Pig in the python
Unchecked inflation could put the squeeze on the economy.
Nominal commodity prices have gone vertical over the past six to 12 months, as the U.S. economy has experienced a powerful V-bottom resurgence since the recession ended last May or June. But core inflation (which strips out food and energy) has remained relatively benign. It’s recovering from its cyclical trough last year, but it’s certainly not following the pace of the nominal spike we’ve seen from the commodity super cycle.
The bond vigilantes, however, have nearly doubled benchmark 10-year Treasury yields over the past three months (from 0.90% at the end of last year to 1.75% two weeks ago), as they’ve begun to sniff out the risk of rising core inflation against the backdrop of strong economic growth. Given President Biden’s extraordinarily aggressive fiscal policy plans and the Federal Reserve’s ongoing pledge to keep the fed funds rate zero bound through at least the end of calendar 2023, it’s likely that eventually something’s gotta give.
In our view, none of this can derail the strong economic and stock market recovery that’s already baked in the cake for this year. We continue to forecast 6.8% GDP growth in 2021 and a 20% rally in the S&P 500 to 4,500 by year-end. But if growing inflationary pressures are left unchecked by the Fed, fueled by poor fiscal policy decisions in Washington, then we could begin to negatively impact economic and corporate profit growth and share-price performance perhaps during calendar 2023.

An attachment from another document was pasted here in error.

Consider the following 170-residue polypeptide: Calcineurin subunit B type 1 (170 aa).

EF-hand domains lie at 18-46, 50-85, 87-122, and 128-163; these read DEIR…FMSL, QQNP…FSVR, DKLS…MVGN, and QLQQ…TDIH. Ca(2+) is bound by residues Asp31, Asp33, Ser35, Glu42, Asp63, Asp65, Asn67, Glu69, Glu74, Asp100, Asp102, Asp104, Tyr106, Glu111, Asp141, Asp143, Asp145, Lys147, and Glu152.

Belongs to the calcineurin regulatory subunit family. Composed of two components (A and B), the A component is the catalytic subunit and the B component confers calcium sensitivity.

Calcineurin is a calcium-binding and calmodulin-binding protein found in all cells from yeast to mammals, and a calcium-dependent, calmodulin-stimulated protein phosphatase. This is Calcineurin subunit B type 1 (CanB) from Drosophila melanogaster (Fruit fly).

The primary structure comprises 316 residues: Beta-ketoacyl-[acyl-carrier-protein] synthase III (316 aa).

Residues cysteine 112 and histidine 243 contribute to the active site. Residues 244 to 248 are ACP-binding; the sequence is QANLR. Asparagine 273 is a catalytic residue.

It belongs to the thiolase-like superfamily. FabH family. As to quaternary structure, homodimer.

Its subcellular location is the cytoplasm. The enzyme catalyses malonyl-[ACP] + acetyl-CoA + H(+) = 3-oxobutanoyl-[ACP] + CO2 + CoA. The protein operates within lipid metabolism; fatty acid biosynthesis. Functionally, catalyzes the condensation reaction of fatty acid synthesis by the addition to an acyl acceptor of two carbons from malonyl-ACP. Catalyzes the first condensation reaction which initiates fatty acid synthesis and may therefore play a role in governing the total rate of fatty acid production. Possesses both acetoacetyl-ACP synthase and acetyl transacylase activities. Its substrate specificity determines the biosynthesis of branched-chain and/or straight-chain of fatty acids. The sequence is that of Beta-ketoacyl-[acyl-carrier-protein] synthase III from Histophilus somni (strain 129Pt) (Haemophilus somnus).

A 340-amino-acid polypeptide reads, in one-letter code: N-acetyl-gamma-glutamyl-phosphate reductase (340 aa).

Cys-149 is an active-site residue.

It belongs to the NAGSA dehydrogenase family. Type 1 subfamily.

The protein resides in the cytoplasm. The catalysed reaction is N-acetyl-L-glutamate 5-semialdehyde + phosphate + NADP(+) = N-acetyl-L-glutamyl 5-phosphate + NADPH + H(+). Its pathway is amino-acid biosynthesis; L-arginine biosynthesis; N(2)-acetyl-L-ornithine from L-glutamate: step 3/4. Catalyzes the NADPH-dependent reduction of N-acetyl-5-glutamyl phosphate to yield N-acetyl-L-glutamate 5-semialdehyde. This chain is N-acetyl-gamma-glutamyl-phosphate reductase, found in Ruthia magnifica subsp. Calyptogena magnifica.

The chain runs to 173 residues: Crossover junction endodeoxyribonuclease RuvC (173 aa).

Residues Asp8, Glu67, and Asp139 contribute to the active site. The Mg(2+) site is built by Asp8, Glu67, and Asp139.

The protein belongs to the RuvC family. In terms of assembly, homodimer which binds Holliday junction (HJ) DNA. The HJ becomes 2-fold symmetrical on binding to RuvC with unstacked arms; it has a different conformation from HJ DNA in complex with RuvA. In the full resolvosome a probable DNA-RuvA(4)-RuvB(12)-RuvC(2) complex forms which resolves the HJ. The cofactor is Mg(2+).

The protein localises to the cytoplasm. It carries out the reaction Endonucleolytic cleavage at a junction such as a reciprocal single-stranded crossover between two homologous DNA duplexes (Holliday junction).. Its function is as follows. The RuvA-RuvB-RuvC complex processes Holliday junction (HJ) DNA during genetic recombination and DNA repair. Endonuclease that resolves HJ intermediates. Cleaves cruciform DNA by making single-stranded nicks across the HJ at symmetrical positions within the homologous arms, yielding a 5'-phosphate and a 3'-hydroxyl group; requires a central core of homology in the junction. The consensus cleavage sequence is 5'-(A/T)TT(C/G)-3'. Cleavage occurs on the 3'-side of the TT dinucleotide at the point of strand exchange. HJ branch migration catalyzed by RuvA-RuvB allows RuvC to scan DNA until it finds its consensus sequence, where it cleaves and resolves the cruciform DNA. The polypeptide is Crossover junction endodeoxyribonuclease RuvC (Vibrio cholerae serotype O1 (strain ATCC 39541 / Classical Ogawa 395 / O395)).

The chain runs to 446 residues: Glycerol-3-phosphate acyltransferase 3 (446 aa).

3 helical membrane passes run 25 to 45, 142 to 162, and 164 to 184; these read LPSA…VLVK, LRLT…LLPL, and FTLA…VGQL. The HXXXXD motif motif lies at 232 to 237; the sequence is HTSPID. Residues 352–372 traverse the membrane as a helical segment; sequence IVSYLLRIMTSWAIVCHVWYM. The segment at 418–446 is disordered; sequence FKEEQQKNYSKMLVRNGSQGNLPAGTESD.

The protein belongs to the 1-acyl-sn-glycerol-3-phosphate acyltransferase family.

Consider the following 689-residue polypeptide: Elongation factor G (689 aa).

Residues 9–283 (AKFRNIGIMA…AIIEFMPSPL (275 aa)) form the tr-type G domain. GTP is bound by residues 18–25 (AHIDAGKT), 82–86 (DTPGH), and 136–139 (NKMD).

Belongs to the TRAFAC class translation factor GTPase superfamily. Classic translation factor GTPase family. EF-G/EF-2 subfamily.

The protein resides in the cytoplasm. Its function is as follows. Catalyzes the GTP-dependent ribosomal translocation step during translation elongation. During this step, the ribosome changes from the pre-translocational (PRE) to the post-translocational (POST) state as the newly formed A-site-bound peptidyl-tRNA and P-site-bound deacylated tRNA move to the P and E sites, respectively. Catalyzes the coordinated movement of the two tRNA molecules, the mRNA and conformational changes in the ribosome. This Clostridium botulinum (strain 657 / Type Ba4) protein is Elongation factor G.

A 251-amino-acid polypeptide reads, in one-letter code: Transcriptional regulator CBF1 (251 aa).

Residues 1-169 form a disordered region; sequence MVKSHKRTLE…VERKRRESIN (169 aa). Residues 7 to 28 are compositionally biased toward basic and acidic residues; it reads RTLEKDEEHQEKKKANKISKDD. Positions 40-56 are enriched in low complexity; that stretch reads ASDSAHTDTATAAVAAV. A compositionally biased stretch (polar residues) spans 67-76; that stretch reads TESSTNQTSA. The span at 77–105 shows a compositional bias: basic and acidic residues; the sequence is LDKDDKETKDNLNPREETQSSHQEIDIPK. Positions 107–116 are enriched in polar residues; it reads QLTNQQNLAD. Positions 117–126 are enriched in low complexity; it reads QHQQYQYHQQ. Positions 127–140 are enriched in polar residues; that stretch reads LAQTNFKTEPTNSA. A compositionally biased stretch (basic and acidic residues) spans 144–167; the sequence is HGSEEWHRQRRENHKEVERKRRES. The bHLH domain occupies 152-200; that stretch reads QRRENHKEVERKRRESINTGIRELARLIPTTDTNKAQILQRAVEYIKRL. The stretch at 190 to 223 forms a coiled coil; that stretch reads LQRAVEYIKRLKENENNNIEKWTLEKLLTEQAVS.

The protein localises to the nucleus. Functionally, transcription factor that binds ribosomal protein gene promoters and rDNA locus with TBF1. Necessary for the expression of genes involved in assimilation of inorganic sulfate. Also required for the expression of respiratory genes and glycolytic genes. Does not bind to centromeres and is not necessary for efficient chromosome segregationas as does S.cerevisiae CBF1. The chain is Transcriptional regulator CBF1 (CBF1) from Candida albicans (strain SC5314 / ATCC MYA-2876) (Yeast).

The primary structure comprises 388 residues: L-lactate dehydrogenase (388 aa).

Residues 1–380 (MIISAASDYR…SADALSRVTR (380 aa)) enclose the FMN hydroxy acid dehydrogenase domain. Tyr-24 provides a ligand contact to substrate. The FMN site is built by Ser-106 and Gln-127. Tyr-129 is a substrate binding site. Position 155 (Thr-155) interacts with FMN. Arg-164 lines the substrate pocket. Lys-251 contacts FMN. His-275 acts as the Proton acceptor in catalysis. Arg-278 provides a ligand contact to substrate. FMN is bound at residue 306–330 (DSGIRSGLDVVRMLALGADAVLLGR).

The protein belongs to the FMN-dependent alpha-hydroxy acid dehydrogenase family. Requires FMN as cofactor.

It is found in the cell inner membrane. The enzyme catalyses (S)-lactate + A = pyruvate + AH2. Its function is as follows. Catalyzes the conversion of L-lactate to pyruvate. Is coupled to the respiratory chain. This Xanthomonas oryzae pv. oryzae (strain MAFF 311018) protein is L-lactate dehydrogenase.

Commodity super cycle Several of the key commodities we monitor have soared over the past year as the domestic economy, which bottomed in April 2020, has recovered sharply:
- Lumber With the housing market at a white-hot 14-year high, lumber prices quadrupled from $251 last April (per 110,000 board feet) to a recent peak of $1,045 in mid-March.
- Copper With manufacturing and housing strong, copper doubled from $213 last March (per 25,000 pounds) to $438 last month.
- Crude oil (WTI) Oil doubled in price (per 42-gallon barrel) from $34 last November to $68 earlier this month. At the peak of the crisis last April, WTI temporarily traded at a negative $40, due to a lack of storage capacity and a collapse in demand. Oil producers were giving buyers $40 to take each unwanted barrel off their hands.
- Agricultural commodities Due to a global surge in demand and poor growing conditions in Latin America, prices have risen sharply for America’s three most important agricultural commodities:
- Corn soared from $3.40 per bushel last August to $5.72 last month (almost 70% jump).
- Soybeans rocked from $8.25 per bushel last April to $14.60 earlier this month (77% increase).
- Wheat jumped from $4.95 per bushel last June to $6.90 last month (nearly 40%).
Core inflation lagging While core inflation has also risen over the past year, the pace of increase is lagging this nominal spike:
- Core consumer price index (CPI) peaked at 2.4% year-over-year (y/y) in February 2020 before the pandemic, it troughed at 1.2% in June 2020, but it has inched up to only 1.3% in February 2021.